Journal of Family Violence

, Volume 22, Issue 4, pp 237–246 | Cite as

Relationship Characteristics and Protective Orders Among a Diverse Sample of Women

  • TK Logan
  • Jennifer Cole
  • Lisa Shannon
  • Robert Walker
Original Article


This study examines descriptive information for rural White (n = 371), urban White (n = 254), and urban African American (n = 103) women with protective orders on relationship characteristics, victimization experiences, protective order stipulations and violations, and self-reported effectiveness of the orders. Results indicate that women, regardless of group, reported high rates of physical and psychological violence. Although the majority of the women reported the protective order was effective, almost one in four women reported their partner had violated the order even though the order had only been in effect an average of five weeks. The rural White women reported longer involvement in the violent relationship, worse economic circumstances, more victimization, more protective order stipulations, and feeling less safe compared to the urban groups. The urban White and the urban African American women in this sample were very similar with regard to self-reported relationship and socioeconomic characteristics as well as on perceptions of protective order effectiveness and satisfaction.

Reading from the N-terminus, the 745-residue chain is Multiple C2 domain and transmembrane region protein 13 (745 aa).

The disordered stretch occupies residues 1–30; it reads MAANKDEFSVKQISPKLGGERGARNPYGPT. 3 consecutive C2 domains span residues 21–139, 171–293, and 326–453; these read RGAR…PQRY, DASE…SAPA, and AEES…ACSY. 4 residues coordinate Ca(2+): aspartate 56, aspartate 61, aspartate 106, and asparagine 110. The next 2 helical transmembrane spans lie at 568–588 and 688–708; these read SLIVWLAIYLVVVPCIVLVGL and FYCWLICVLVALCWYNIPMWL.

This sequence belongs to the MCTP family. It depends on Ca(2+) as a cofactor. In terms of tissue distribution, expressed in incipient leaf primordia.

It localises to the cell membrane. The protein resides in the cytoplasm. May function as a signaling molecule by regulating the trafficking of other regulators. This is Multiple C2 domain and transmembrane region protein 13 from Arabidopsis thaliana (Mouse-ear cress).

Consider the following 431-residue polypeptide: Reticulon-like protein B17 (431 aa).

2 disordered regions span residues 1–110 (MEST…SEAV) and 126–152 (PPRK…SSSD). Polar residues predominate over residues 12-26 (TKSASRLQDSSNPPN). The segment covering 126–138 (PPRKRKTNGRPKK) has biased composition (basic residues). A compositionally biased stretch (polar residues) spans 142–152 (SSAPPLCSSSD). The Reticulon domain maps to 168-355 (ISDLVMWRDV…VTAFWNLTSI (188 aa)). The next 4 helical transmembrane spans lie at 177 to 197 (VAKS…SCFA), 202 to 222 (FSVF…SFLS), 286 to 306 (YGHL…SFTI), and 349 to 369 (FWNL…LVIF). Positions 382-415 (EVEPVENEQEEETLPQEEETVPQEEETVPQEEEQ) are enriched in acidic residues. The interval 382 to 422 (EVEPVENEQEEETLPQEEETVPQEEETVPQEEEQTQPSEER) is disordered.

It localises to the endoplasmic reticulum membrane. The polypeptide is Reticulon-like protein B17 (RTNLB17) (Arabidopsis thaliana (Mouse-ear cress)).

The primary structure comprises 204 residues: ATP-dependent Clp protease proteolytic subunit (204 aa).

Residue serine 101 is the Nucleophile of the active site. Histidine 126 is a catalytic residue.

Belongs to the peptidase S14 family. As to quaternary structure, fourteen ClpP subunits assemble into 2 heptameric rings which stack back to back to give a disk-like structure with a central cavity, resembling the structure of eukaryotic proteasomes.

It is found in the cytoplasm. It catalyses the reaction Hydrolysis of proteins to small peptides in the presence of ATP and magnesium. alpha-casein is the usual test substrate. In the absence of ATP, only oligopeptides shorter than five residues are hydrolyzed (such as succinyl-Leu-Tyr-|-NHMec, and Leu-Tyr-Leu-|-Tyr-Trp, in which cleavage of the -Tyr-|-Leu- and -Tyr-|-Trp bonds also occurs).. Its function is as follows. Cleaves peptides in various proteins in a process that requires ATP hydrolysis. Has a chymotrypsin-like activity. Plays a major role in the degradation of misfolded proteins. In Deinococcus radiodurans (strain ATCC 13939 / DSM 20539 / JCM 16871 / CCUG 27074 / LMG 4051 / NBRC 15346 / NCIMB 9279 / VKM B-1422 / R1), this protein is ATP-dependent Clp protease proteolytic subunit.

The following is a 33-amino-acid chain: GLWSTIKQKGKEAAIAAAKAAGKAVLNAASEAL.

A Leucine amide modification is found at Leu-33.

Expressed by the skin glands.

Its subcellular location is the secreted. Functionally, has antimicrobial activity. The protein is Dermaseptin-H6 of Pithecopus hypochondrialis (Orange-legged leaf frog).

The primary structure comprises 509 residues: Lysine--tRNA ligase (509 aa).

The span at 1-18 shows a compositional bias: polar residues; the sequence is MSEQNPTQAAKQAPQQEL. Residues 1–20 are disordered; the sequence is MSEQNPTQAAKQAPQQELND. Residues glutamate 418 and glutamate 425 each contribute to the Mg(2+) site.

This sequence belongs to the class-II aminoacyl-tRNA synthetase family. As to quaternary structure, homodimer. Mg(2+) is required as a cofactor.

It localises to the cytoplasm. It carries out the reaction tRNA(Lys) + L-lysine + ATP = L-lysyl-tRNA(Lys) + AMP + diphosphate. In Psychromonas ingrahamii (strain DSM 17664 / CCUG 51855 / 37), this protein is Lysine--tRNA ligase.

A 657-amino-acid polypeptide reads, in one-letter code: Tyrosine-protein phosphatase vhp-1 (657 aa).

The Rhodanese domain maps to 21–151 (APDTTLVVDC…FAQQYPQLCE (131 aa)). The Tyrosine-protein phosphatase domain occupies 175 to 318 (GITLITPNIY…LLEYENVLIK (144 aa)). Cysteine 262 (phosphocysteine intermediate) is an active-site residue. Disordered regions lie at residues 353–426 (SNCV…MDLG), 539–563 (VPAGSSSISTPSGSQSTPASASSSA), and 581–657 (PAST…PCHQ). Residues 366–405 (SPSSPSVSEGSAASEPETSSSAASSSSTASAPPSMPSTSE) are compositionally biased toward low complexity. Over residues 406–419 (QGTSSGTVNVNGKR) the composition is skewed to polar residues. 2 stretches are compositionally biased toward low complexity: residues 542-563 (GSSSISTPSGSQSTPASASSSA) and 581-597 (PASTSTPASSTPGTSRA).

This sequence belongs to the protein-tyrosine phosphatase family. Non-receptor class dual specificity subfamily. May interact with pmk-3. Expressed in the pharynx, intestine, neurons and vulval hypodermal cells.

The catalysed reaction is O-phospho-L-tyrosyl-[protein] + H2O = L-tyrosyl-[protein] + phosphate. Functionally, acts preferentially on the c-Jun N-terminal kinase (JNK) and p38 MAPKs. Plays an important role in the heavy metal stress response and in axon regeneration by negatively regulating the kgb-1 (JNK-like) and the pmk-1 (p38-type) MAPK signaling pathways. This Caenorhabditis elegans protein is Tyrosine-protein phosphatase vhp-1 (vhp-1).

Partner violence Restraining orders Rural women African American women 


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Copyright information

© Springer Science+Business Media, LLC 2007

Authors and Affiliations

  • TK Logan
    • 1
  • Jennifer Cole
    • 1
  • Lisa Shannon
    • 1
  • Robert Walker
    • 1
  1. 1.Center on Drug and Alcohol ResearchUniversity of KentuckyLexingtonUSA

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